Providing Early Intervention In Teletherapy
It's the million dollar question. How do I provide early intervention in a teletherapy setting? You can't be on the floor with the child. You can't play with toys with the child. You can't use the child's natural environment to facilitate speech and language. Or can you?
As a Certified Auditory Verbal Therapist, my answer to the question of how to provide speech and language therapy to the youngest of clients/students, no matter the setting, is always going to be a parent/caregiver coaching model (read more about that specific type of parent coaching HERE). Coaching parents to provide language stimulation using their everyday routines and play is ideal for early intervention, for both face to face and telepractice settings.
At least a few days before the session, identify (with the parent) what activity (or activities) you'll be doing. For example, it might be playing with Mr. Potato Head or toy instruments, or having a snack. Check out these fabulous blog posts by Nanette from Speech2Me to learn how to use arts and crafts and water play in early intervention teletherapy! Once the activity is planned and the parent knows what materials they will need to have ready for the session, determine the strategy or strategies you'll be coaching the parent to use for eliciting the desired language targets.
While most very young kids are not yet able to attend to a therapist on the screen, some may be able to as they near preschool age. If the child is ready to engage with both the therapist and the parent, there are many ways to promote language development via teletherapy
Kids aren't the only ones that get to play with their toys in teletherapy.... you can too! YouTube has proven that kids are completely content watching other people play with toys. Make the video feeds full screen in the platform, so that you can see each other well. If you want to be fancy and use a document camera to show actual objects, be my guest. If you'd rather just hold up objects to the camera, that works too! You can hide objects in containers, use puppets, wear fun hats, build with blocks, roll play doh, read a book, blow bubbles, put a baby doll to sleep.... anything!
Older toddlers and preschools may be able to participate in activities presented on the computer screen. Activities that are bright and colorful are going to be your best bet. Boom Cards are especially useful, because many have moveable parts that keep young children interested, such as the nursery rhyme activity shown here. But don't ditch the parents! They can provide models and still be coached on eliciting language in digital activities too.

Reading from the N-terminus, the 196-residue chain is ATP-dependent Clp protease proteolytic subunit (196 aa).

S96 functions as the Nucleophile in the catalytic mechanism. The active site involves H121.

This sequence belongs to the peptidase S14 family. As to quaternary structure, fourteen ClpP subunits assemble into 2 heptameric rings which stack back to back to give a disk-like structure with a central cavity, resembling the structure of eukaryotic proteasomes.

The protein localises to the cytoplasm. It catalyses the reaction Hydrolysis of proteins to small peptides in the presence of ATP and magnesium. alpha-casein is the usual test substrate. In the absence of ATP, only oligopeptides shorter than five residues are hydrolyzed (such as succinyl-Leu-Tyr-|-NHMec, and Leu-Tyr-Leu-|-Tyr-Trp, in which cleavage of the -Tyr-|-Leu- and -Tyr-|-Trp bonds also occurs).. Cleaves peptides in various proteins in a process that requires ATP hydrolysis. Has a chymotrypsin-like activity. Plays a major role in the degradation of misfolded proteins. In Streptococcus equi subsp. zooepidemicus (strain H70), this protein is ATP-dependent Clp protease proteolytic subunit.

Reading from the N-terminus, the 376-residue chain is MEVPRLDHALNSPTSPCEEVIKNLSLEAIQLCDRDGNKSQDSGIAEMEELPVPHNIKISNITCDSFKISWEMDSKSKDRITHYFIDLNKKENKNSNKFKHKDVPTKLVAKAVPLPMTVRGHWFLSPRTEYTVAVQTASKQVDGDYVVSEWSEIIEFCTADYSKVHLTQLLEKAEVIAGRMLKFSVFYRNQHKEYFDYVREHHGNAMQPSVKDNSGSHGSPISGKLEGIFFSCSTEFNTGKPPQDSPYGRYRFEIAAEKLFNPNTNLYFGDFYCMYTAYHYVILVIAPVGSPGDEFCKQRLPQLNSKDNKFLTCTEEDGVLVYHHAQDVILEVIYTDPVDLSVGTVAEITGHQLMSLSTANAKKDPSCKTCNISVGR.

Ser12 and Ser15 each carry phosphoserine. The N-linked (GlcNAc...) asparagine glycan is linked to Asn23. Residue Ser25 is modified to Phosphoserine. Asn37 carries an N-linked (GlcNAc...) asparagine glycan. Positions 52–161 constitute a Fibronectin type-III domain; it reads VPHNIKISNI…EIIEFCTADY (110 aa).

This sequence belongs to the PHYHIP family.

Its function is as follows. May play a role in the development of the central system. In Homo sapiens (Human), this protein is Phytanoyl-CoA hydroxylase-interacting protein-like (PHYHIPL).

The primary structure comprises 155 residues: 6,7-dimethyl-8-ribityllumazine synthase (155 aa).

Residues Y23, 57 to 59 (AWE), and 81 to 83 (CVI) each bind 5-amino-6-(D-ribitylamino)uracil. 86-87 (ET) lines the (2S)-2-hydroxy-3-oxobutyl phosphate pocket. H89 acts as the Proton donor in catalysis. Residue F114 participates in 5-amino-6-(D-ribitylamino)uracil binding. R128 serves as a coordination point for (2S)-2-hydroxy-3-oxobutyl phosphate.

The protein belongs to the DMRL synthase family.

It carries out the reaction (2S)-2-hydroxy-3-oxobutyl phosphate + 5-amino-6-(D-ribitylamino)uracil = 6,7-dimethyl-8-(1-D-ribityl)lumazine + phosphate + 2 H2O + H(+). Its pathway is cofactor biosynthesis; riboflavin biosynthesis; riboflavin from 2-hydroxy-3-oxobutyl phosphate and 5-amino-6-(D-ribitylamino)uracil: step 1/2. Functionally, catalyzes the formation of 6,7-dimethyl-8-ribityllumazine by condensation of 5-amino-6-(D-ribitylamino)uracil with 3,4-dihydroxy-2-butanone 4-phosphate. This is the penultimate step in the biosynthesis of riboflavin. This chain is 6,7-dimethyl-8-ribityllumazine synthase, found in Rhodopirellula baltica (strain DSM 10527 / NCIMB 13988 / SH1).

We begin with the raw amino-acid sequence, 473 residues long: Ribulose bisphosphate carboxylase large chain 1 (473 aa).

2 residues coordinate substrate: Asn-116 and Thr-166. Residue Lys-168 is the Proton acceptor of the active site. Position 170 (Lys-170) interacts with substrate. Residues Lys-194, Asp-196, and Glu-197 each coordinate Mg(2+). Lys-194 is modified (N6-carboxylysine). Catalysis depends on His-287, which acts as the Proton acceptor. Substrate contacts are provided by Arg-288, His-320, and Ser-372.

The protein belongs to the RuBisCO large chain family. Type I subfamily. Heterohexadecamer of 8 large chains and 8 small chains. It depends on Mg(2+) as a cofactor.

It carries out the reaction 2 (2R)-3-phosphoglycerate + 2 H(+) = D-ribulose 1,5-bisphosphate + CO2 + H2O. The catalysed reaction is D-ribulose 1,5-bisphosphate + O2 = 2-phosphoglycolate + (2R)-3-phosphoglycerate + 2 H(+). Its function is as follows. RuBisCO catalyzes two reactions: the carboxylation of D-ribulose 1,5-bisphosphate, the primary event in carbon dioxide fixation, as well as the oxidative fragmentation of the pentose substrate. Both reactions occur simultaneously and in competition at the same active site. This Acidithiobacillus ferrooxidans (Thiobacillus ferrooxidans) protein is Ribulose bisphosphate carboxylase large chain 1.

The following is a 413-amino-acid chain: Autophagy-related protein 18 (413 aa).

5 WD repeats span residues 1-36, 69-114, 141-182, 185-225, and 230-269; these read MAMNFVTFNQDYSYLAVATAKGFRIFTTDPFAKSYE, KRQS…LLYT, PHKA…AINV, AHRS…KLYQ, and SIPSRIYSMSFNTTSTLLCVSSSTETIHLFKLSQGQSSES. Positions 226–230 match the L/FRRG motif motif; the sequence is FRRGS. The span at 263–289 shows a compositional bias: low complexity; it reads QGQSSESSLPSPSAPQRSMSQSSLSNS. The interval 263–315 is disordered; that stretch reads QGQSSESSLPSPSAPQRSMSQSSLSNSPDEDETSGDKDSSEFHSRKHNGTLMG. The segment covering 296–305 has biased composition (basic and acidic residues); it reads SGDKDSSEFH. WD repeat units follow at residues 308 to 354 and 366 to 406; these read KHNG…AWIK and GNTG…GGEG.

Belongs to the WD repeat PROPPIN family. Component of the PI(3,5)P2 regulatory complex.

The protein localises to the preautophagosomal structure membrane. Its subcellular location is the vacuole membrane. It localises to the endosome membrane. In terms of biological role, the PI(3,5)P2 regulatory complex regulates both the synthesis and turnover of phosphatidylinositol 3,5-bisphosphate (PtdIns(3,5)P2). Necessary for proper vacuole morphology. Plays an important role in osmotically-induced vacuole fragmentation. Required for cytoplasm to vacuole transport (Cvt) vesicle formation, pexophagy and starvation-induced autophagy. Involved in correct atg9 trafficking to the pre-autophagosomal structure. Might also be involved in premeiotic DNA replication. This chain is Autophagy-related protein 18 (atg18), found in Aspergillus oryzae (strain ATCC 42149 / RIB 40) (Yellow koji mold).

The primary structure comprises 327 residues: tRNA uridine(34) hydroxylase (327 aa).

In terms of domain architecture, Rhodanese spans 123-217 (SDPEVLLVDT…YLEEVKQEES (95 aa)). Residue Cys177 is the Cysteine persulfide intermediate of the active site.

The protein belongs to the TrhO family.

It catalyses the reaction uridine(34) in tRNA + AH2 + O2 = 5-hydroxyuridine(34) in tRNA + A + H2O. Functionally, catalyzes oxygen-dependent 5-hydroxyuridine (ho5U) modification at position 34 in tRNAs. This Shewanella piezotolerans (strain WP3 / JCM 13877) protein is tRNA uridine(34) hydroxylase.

In the deck shown in the video below, you can use moveable objects to model and elicit sounds and words, such as blowing air to make bubbles or saying "mmmm" when bringing the ice cream cone to the mouth. The therapist and parent provide models of the target sound/word and use strategies, such as an expectant look, to elicit the child's production. The child's communication is immediately reinforced with the visual movement of an object on the screen!
This farm-themed Boom Cards deck is another example of a simple, yet interactive, activity to engage young children using moveable pieces and familiar vocabulary. This resource is very versatile, as you can target anything from gestures (waving to the animals), to imitating animal sounds, to saying "open", to producing short phrases and sentences such as "I see a pig."
Songs and books are always engaging activities for young children, and there's no shortage of either one on YouTube. Incorporate movement, such as acting out the story or dancing to music, to keep the child engaged. TinyTap is a free website with educational games, including this section of nursery rhyme activities. You can also find lots of free and dynamic activities for toddlers and preschoolers on OwlieBoo.
For more helpful insight and logistics on teletherapy with young students, check out this blog post written by a former teletherapy colleague of mine!